By - Jim Vess

PJM says proposed closing of FirstEnergy nuclear plants will not impact grid reliability

Energize Weekly, May 9, 2018

PJM Interconnection, the operator of the grid and wholesale electric market covering portions of the mid-Atlantic and Midwest regions, said that the proposed closing of three nuclear power plants in its system will not threaten grid stability.

FirstEnergy said it will close two financially struggling nuclear plants in Ohio and one in Pennsylvania—a total of about 4,000 megawatts (MW)—by the end of 2021 if it does not get some economic relief.

The Akron, Ohio-based investor-owned utility asked the U.S. Department of Energy to issue an emergency order to the PJM to offer “just and reasonable” compensation to keep money-losing nuclear and coal-fired plants open.

“Nuclear and coal-fired generators in PJM have been closing at a rapid rate—putting PJM’s system resiliency at risk,” the company said in a letter to Energy Secretary Rick Perry. “PJM has demonstrated little urgency to remedy this problem any time soon—so immediate action by the Secretary is needed to alleviate the present emergency.”

At one point, the use of a Cold War-era national security law was proposed. “The Nation’s security is jeopardized if DOE does not act now to preserve fuel-secure generation and the diversity of supply,” the letter said.

But a PJM reliability analysis concluded otherwise. “New and existing baselines resolve identified impacts,” the analysis said. “Units can retire as scheduled. Operational flexibility allows to bridge any delays with the transmission upgrades.”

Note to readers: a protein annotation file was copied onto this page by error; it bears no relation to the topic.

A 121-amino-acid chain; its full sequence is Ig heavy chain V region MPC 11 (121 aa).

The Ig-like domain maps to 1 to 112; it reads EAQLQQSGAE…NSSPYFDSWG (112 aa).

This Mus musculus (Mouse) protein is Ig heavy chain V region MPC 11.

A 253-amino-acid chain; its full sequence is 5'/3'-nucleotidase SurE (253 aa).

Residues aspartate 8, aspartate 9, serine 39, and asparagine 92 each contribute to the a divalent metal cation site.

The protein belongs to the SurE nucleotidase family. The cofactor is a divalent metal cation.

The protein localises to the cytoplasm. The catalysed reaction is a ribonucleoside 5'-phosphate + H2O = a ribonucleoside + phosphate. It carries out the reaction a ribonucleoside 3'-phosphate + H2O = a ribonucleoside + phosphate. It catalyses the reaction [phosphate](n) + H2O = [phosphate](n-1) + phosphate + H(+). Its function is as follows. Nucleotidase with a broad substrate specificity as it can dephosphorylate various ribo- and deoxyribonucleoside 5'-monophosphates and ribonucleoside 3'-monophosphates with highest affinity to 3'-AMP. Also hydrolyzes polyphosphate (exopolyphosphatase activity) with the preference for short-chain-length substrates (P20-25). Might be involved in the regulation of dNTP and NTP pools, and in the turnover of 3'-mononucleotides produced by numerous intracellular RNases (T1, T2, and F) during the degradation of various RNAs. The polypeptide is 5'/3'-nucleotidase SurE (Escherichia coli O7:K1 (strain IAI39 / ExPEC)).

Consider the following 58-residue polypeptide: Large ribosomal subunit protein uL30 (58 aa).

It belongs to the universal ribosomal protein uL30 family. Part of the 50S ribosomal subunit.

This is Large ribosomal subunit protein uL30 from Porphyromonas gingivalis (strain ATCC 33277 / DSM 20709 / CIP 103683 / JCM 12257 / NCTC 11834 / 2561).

“Sufficient transmission margin remains after deactivations to import emergency power into impacted LDAs,” PJM said. An LDA, or load deliverability area, is the unit the grid operator uses to measure delivery constraints.

“This is yet another reason for the Department of Energy to deny FirstEnergy’s request for a bailout,” John Moore, director of the Natural Resources Defense Council’s Sustainable FERC Project, said in a statement. “There is more than enough power supply in the region to serve customers into the next decade. FirstEnergy’s plea for a profit guarantee would [saddle] customers with billions of dollars [in costs] without getting any reliability benefit in return.” 

FirstEnergy challenged the PJM findings. “The results of the PJM reliability study highlight that their review ignores the value that these units offer the grid in terms of fuel diversity and zero-carbon emissions generation,” Don Moul, president of FirstEnergy Solutions, the company’s generation unit, said in a statement. 

The nuclear units FirstEnergy has said it will close are the 894 MW Davis-Besse Unit 1 in Ohio, the 920 MW Beaver Valley Unit 1 in Pennsylvania, the 1,240 MW Perry Unit 1 in Ohio, and the 914 MW Beaver Valley Unit 2 in Pennsylvania.

The first of the units would close in May 2020 and the last in October 2021.

The PJM analysis did conclude that some transmission upgrades are required “to preserve deliverability of all existing PJM capacity resources under various contingency conditions.”

“Any power delivery issues as a result of the deactivations can be alleviated through transmission expansions already planned for the system,” PJM reported

“Sufficient transmission margin remains to ensure that under normal peak conditions, there is enough redispatch options to operate the system with two single outages,” PJM said.

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